To directly test for the requirement of endogenous Shh signaling on adult SVZ cell proliferation and self-renewal using the neurosphere assay, we have utilized cyclopamine on floating neurosphere cultures. Treatment of adult SVZ neurospheres with cyclopamine (5 μM) led to an inhibition of proliferation as measured by BrdU incorporation (Fig. 7D), showing that adult SVZ progenitors require Hh signaling for normal proliferation. In addition, cyclopamine treatment also decreased the number of neurospheres obtained in cloning assays (Fig. 7E), indicating that Hh signaling controls the number of neurosphere-forming adult SVZ cells. The lower relative decrease in clone number versus BrdU incorporation (Fig. 7D,E), together with the in vivo data, suggests a differential effect on two targets: GFAP−/Gli1+ C cells (Fig. 3), and GFAP+/Gli1+ B stem cells (Fig. 3) as the former account for the bulk of BrdU+ cells while the latter can form neurospheres in clonogenic assays.
The results presented here demonstrate an involvement of Shh signaling in the regulation of SVZ stem cells, leading to sustained neurogenesis, in the postnatal and adult mouse brain. Taken together, the gene expression analyses and the in vitro and in vivo experiments indicate that Shh signaling is critical for the modulation of the number of cells with stem cell properties, for the proliferation of early precursors and consequently for the production of new neurons.
Our in vivo single cell analyses indicate that Shh acts directly on GFAP+ periventricular astrocytes (B cells) and more abundant GFAP− early precursors (C cells). In vitro results are consistent with this conclusion, although responsiveness to Shh, present in stem (B) cells, could also be induced in precursors in vitro. Indeed, transit amplifying precursors (C cells) can give rise to neurospheres in vitro under the influence of EGF, which may induce them to display stem cell properties (Doetsch et al., 2002). Ependymal (E) cells, which were also proposed to behave as stem cells (Johansson et al., 1999) (see Doetsch et al., 1999; Capela and Temple, 2002), and migrating neuroblasts (A cells) expressed Gli2 and Ptch1, but not Gli1, suggesting that these cells do not show the canonical response to Shh if they respond at all. Consistently, A cells did not increase their proliferation in vitro in response to Shh.
In the developing cerebral cortex, Shh acts in cooperation with EGF but Shh on its own is not sufficient to alter neurosphere size or number (Palma and Ruiz i Altaba, 2004). We show here that Shh similarly has a proliferative effect on SVZ neurospheres in cooperation with low doses of EGF, demonstrating the conserved action of Shh as a mitogen that synergizes with EGF. The selective expression of EGFR in C cells (Doetsch et al., 2002), and thus the ability to respond to EGF, provides additional evidence that Shh and EGF synergize in the proliferation of these early precursors. Moreover, the inhibition of adult cell proliferation and neurosphere formation by cyclopamine further proves the requirement of Shh signaling in adult stem cell lineages.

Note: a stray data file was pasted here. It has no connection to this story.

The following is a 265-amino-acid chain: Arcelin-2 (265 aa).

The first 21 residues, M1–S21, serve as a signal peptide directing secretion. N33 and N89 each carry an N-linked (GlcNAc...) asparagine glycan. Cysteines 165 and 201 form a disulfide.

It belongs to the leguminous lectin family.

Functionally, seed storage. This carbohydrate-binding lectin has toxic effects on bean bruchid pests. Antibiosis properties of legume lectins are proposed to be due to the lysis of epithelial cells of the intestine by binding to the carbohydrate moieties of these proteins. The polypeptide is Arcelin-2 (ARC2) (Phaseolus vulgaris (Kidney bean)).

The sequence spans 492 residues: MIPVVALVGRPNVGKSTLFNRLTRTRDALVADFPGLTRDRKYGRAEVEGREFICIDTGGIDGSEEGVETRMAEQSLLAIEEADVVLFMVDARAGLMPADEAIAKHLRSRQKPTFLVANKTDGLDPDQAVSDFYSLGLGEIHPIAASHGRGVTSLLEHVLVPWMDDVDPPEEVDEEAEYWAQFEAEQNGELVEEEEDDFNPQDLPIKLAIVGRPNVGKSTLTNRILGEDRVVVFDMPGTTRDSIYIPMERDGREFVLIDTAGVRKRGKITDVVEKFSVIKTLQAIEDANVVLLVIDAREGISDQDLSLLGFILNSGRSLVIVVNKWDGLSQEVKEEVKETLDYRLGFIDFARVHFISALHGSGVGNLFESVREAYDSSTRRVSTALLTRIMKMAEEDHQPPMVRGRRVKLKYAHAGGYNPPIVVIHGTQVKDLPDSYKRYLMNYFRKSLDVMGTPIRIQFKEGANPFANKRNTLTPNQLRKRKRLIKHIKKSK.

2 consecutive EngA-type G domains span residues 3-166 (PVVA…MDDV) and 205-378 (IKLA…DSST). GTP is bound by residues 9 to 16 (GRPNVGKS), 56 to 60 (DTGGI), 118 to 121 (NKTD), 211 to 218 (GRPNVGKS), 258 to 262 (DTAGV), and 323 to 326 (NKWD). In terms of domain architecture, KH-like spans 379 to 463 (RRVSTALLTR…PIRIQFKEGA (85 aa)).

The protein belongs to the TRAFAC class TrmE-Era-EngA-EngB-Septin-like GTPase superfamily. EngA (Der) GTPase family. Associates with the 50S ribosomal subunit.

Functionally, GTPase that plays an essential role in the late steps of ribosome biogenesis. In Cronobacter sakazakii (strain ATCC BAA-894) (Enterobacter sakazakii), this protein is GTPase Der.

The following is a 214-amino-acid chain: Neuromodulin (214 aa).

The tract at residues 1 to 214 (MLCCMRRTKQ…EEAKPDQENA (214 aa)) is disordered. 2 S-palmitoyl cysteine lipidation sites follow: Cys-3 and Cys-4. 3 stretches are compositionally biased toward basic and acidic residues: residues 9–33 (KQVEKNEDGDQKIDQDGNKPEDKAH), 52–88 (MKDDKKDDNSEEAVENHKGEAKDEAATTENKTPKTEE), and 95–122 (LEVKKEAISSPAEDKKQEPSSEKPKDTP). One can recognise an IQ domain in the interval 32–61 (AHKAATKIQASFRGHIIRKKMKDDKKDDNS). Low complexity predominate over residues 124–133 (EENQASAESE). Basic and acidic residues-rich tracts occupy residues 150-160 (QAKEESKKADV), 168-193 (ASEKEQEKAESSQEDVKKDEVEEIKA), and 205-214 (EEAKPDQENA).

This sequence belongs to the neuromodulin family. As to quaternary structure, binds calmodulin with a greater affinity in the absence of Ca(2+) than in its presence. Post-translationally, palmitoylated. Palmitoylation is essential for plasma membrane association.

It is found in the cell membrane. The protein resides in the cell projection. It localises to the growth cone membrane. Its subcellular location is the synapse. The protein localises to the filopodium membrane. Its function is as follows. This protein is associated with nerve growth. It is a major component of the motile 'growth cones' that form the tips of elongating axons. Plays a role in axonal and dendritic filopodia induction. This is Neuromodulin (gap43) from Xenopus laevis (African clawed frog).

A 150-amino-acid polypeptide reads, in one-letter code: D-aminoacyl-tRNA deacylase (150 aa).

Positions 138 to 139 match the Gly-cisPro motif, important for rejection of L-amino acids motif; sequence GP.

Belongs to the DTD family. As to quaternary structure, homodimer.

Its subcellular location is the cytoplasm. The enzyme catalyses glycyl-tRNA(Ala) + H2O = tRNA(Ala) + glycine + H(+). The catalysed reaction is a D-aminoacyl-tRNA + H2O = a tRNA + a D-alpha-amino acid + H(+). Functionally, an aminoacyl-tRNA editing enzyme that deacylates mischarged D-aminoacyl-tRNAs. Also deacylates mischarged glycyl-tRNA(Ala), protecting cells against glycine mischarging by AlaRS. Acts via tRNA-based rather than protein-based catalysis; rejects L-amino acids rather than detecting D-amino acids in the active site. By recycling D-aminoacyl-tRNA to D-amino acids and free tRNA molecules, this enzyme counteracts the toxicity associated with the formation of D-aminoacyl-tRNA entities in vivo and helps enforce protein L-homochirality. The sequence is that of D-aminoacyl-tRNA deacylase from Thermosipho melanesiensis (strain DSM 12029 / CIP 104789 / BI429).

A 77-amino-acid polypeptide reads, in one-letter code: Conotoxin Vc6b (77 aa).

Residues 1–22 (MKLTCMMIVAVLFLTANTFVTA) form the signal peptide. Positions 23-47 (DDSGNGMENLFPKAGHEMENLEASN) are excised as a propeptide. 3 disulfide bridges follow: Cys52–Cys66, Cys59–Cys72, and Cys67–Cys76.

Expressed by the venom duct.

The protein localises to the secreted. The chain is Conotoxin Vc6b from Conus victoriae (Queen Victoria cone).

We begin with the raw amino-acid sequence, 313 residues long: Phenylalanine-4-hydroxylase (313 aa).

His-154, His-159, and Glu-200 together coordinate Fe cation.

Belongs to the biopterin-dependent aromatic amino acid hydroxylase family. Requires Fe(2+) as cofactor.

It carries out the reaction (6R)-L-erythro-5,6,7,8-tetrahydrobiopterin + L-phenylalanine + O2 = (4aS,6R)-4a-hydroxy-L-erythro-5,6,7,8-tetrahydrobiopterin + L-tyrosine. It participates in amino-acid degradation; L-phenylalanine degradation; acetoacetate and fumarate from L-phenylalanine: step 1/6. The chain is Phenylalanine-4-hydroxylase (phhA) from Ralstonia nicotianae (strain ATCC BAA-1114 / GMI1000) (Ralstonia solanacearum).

In contrast to our results in the SVZ, Shh is sufficient to induce proliferation of hippocampal precursors (Lai et al., 1993). Such a difference could suggest the endogenous production of cofactors, such as EGF, by hippocampal cells at sufficient quantities in vitro. In addition here, and in contrast to other data (Machold et al., 2003), we show that Shh is sufficient to increase the number of neurospheres derived from SVZ cultures grown over quiescent astrocytes, indicating that in this case, such cultures may also produce sufficient levels of EGF or other cofactors. This difference might relate to the method used: it is possible that the astrocytes in the feeder layer produce enough cofactors but at low enough levels for Shh to act, whereas saturating levels of EGF mask the effects of Shh (Palma and Ruiz i Altaba, 2004).
Interestingly, our present data show that Shh and EGF synergize maximally within a narrow concentration range, in a manner similar to that we described in the embryonic neocortex (Palma and Ruiz i Altaba, 2004). It is therefore possible that in both cases, the range of effective Shh and EGF concentrations determines the neurogenic niche where stem cells exist and where the population of early precursors can expand.
The finding that Shh mRNA is detected in the walls of the lateral ventricles supports the idea that this molecule contributes to the definition of stem cell niches in the adult brain. However, since we have not yet been able to detect expression of Shh in sorted SVZ cell populations or in isolated single cells (not shown), it remains unclear which cells are the signaling cells. One can therefore not reject the possibility that Shh may be produced at a distance and transported through axonal terminals or dendritic arbors that reach the SVZ from afar. This possibility is also suggested, in part, by the finding that dopaminergic neurons in the ventral midbrain control SVZ cell proliferation at a distance (Höglinger et al., 2004). Whether these cells exert their action through the secretion of Shh remains to be determined. A similar scenario has been proposed for the control of cell proliferation in the hippocampal stem cell niche, where Shh has been proposed to be transported from the septum to the subgranular layer (Lai et al., 1993). However, we note that there are cells that express Shh in the hilus (Dahmane et al., 2001), which could also exert a local effect. Shh has also been shown to be axonally transported in the fly visual system (Huang and Kunes, 1996), and it is possible that it is secreted from Purkinje cell dendrites to affect external germinal layer cell proliferation in the cerebellum (Dahmane and Ruiz i Altaba, 1999; Weschler-Reya and Scott, 1999; Wallace, 1999).